Evening Data Continues to Support a Wild Weather Day for Colorado Wednesday

No change this evening to our forecast issued earlier today. Everything looks on track to bring a round of wild weather to Northeast Colorado Wednesday, with wind, rain, thunder, hail, snow, whiteouts, and a solid 50+ degree temperature plunge from our (official) high of 78°F in the Mile High City today to tomorrow night.

Latest analysis shows our storm system taking shape in the west, with a large trough carving itself out and beginning its trek east tonight:

Ahead of the trough temperatures remain extremely mild, with readings in the 50s, 60s, and 70s across Eastern Colorado as of the 9pm hour:

Over the next 24 hours things will change dramatically. As our storm system moves over Colorado and intensifies Wednesday it'll tap cold air currently over eastern Canada –– helping to deliver a change from rain to heavy snow across the region, and eventual blizzard conditions from Northeast Colorado across the High Plains Wednesday night into Thursday:

For Denver, it still looks like late afternoon into Wednesday evening is the best chance for snow. When that changeover occurs will be KEY. Latest guidance is again a bit faster with the changeover, so we've seen a few models more bullish with snow than they were this morning. The below timeline from the National Weather Service shows show in Denver by 2:30pm –– certainly possible. You'll also note the chance for THUNDER around the time of changeover, so certainly some thundersnow is possible Wednesday as well.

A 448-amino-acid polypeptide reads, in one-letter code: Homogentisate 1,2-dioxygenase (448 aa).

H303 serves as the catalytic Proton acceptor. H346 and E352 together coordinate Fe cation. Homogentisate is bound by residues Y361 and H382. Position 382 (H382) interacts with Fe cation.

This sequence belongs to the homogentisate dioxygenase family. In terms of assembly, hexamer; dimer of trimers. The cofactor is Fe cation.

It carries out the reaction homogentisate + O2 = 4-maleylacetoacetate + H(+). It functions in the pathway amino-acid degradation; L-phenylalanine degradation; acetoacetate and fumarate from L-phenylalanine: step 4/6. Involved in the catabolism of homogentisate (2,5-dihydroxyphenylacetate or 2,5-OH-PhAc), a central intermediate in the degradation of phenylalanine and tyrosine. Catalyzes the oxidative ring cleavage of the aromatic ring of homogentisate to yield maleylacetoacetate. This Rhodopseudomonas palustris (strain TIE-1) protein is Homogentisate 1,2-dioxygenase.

As a reminder our snowfall forecast is show below. Right now we think Denver has the greatest BUST potential. For areas north of the city it'll be hard to bust –– a trace seems doable, and if you somehow don't manage that, well, is it really a bust?

In Denver the timing of the changeover could mean the difference of a low-end forecast (or perhaps worse) or a boom. Nothing in the evening data says to me that 2 - 6" with plenty of wind isn't doable for the city. In fact, a few models suggest we'll be too low on the west side (Lakewood/Golden). If this system trends slower and more southerly as it develops tonight, Denver could easily hit the high end of our forecast or better. The March 2016 blizzard did just this, and it remains a top analog to the incoming system, so while maybe not likely is certainly a possibility.

We still like the idea of the heaviest snow ending up on the south and southeast side of Denver. 4 - 10" should cover these areas just fine, and where it doesn't the WIND here will make it too hard to measure anyway.

In short:

  • Big weather changes arrive to Colorado Wednesday
  • For some the WIND and dramatic temperature drop will be a bigger story than the snow
  • Rain changes to snow between noon and 5pm for most of the urban corridor
  • Snow will be heavy at times Wednesday afternoon and evening
  • A Blizzard Warning goes into effect at noon Wednesday, and continues Wed night for Northeast Colorado
  • Wednesday evening commute to be the commute most impacted by storm
  • Snow totals will vary GREATLY across the region. Rain, melting, compaction, wind... all will work to limit snow totals AND the ability to measure it
  • A good bet half of your write in tomorrow night and tell us it was a tremendous blizzard with a lot of snow 🙃, while the other half write in and say mostly rain, not much snow 😥
  • Worst weather conditions shift east/northeast Wednesday night
  • Overall confidence in this forecast is much lower than with our March blizzard, but looks like a wild weather day for the state one way or another tomorrow
  • A chilly, but quieter day forecast for the urban corridor Thursday, with only lingering flurries in the forecast
  • Oh, and this might hit the "bomb cyclone" criteria, and might not. It'll be close. Thing is, it really doesn't matter. This will be a strong storm, and the buzzwords from our last big storm in March has sort of run its course.

We'll see what changes between now and the morning and offer an update if needed. If things look on track in the morning we may not need another update, but if things look notably different, we'll pass those changes along as fast as possible.

Ah April in Colorado. Keep us posted with how things shake out at your place tomorrow in the comments below, and stay safe!